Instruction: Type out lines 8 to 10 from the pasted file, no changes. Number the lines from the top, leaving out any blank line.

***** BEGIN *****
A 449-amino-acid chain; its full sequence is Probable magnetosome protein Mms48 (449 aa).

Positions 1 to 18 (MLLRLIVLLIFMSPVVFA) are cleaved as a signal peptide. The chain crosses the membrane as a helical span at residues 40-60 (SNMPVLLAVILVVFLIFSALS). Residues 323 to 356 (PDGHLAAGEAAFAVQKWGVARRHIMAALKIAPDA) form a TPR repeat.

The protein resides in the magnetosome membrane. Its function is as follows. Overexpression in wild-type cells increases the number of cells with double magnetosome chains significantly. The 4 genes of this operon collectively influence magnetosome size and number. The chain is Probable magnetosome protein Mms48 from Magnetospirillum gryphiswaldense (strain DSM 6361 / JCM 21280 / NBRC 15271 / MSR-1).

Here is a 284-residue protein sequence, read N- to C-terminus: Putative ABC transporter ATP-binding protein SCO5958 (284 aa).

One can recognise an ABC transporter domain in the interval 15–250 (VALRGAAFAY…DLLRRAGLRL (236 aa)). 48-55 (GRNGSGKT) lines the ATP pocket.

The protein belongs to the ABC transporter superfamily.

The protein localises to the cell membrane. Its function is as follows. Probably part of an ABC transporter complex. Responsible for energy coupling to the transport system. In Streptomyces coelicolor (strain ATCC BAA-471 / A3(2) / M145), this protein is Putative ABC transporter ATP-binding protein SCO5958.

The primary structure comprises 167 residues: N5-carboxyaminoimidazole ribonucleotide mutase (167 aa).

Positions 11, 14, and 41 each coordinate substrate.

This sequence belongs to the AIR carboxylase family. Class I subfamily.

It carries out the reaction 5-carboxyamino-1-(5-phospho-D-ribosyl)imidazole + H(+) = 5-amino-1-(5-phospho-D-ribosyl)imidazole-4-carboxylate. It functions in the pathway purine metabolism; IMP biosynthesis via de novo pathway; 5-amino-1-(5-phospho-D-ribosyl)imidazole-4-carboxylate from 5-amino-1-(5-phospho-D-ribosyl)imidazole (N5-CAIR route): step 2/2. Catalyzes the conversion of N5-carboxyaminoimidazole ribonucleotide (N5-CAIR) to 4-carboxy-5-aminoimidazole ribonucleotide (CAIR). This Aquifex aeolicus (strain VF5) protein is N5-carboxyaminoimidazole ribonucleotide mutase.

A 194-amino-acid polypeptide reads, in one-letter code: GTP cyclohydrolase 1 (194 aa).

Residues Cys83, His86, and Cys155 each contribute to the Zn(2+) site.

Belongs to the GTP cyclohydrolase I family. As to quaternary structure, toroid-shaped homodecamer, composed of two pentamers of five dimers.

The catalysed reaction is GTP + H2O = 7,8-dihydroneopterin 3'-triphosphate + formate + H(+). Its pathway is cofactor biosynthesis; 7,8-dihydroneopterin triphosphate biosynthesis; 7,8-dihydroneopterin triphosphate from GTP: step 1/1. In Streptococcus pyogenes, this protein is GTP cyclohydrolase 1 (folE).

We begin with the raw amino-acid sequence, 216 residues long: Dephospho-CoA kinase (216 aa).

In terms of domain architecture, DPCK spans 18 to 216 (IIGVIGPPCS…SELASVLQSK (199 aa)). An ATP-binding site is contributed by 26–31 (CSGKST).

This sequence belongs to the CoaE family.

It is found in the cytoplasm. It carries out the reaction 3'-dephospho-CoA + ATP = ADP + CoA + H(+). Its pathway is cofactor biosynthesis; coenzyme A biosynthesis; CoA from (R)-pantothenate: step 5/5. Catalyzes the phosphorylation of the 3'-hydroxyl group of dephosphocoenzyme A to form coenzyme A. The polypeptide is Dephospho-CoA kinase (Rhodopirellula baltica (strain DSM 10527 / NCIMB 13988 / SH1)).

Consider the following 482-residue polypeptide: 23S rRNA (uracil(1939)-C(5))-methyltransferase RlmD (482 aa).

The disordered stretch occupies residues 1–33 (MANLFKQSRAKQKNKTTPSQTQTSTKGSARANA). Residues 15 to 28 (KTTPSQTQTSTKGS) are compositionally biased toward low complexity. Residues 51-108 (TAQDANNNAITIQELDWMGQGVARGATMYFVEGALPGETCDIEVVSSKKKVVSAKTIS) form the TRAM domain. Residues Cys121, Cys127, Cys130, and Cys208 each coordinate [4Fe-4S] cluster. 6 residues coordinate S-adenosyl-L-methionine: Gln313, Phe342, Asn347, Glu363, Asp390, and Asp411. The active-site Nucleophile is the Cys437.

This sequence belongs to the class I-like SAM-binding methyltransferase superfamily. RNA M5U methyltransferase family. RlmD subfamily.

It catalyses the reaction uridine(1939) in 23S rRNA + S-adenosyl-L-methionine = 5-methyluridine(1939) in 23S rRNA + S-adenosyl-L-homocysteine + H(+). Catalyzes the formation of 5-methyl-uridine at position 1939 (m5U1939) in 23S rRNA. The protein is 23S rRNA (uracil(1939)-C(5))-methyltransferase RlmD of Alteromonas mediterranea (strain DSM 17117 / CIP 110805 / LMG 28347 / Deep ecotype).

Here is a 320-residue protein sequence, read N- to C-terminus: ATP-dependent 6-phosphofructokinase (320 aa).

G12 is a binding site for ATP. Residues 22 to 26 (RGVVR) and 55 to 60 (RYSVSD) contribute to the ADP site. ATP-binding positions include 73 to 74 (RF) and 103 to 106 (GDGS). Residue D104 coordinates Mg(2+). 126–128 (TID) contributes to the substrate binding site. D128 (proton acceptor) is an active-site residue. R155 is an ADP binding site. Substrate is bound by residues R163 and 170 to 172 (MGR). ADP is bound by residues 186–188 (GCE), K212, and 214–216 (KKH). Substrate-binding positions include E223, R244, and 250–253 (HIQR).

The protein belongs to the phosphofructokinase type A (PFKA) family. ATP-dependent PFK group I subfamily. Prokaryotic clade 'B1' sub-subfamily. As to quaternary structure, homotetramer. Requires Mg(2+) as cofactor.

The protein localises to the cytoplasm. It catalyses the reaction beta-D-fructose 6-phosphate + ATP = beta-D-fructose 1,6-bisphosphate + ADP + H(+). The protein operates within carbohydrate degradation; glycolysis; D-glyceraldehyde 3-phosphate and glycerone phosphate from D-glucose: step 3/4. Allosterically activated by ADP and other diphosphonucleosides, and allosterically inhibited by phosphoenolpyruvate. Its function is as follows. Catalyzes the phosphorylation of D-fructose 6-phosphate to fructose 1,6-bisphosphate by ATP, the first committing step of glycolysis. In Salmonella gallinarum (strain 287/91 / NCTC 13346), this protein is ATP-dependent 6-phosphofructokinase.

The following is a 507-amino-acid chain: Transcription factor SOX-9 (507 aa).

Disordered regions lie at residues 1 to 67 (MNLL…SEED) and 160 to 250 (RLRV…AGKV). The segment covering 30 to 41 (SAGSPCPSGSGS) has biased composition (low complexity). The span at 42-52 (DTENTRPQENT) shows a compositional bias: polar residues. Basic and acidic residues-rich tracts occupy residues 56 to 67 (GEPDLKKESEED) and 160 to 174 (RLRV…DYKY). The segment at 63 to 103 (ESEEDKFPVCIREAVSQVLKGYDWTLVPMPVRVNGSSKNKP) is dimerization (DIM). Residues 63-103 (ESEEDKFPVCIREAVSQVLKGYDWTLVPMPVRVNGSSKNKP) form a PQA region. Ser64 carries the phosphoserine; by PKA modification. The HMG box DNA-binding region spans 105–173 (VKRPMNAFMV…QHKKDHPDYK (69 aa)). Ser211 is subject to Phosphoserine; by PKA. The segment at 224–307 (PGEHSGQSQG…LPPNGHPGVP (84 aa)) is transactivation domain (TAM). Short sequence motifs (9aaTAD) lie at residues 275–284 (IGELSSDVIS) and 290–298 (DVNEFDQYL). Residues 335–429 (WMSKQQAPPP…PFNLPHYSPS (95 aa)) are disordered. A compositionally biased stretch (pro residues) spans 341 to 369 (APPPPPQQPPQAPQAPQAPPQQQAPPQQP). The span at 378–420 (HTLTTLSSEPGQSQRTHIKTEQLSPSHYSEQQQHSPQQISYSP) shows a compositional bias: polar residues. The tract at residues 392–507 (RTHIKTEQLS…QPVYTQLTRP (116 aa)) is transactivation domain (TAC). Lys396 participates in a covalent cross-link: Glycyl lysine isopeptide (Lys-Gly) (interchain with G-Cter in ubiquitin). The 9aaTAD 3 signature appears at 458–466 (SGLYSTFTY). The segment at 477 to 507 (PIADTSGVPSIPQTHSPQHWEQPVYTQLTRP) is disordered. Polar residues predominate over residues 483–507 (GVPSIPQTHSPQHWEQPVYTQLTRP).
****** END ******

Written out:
The primary structure comprises 167 residues: N5-carboxyaminoimidazole ribonucleotide mutase (167 aa).

Positions 11, 14, and 41 each coordinate substrate.

This sequence belongs to the AIR carboxylase family. Class I subfamily.